Archbishop Averky's commentary:

After the end of the farewell discourse, immediately following it, when, according to the suggestion of some interpreters, the Lord and His disciples, on their to Gethsemane, had already reached the Kidron Valley, but not yet crossed it, the Lord spoke out loud before His disciples His triumphant prayer to God the Father. This prayer is normally called the High Priestly Prayer, inasmuch as in it the Lord prays to God the Father as the Great High Priest, offering Himself as a sacrifice that has a great and inexplicable significance for the entire world.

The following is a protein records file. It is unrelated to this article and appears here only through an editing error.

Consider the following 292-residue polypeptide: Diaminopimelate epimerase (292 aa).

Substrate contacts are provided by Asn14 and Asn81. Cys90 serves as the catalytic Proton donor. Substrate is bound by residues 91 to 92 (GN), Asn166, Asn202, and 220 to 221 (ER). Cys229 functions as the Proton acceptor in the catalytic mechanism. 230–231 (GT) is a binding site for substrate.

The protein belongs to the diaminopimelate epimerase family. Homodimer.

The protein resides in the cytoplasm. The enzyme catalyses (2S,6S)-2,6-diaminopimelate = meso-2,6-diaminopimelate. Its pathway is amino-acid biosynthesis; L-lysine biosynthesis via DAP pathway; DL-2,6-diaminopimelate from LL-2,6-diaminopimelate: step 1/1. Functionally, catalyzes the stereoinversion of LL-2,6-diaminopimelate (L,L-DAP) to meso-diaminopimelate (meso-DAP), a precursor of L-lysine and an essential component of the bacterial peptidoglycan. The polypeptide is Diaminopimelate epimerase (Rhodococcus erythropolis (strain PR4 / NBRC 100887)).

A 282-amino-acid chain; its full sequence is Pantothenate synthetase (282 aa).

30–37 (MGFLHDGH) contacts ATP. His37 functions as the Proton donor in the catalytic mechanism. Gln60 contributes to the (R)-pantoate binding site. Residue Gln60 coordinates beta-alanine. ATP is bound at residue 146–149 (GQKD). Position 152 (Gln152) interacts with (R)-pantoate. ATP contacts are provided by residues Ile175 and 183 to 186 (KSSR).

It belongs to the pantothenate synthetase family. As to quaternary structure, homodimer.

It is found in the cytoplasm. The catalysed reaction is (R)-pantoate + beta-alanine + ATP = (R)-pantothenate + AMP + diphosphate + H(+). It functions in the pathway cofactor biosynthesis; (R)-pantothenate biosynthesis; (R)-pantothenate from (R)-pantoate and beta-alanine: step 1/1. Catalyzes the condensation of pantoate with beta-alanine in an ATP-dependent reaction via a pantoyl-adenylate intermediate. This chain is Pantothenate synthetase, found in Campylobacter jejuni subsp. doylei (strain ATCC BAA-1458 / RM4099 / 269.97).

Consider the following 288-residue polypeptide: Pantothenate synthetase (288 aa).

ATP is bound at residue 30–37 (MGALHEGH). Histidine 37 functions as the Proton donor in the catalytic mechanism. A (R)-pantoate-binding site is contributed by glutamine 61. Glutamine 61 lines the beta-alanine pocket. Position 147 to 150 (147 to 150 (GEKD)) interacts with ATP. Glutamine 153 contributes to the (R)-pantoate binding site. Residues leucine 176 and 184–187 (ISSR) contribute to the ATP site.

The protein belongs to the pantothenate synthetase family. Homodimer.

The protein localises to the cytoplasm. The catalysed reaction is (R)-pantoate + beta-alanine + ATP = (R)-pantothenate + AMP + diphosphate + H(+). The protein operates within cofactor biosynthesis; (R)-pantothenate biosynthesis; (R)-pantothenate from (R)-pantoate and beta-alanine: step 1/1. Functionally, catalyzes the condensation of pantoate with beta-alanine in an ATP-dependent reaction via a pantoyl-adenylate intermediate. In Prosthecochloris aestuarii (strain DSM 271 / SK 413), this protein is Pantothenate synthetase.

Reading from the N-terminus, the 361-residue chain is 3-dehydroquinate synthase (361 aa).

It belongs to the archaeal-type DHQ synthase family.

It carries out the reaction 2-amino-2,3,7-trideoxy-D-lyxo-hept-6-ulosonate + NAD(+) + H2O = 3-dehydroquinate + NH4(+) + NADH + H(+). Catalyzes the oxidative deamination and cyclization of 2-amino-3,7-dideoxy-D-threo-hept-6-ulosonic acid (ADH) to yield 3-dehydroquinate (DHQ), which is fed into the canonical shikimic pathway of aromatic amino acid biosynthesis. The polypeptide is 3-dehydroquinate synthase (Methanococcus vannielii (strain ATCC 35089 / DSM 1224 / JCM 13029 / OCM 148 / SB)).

Father, the hour has come. Glorify Thy Son, that Thy Son also may glorify Thee” — it is with this solemn exclamation that the Lord begins His prayer. The hour of My sufferings has arrived: allow Me to demonstrate in this hour all My love for Thee and for the world created by Thee, so that through My forthcoming deed [podvig] of redeeming mankind Thy glory may be revealed. “As Thou hast given Him authority over all flesh...” The Father entrusted the whole human race to His Son, so that He might undertake its salvation and grant eternal life to humanity. The Lord defines eternal life as the knowledge of God and the Redeemer of the world sent by Him. In the Lord’s spiritual vision, all His work appears already accomplished, and therefore He says: “I have glorified Thee on earth…” Now it remains for Him to enter the Divine glory in His humanity, for which He prays: “And now, O Father, glorify Me together with Thyself, with the glory which I had with Thee before the world was.” This first part of the Lord’s prayer concerns Himself (verses 1-5).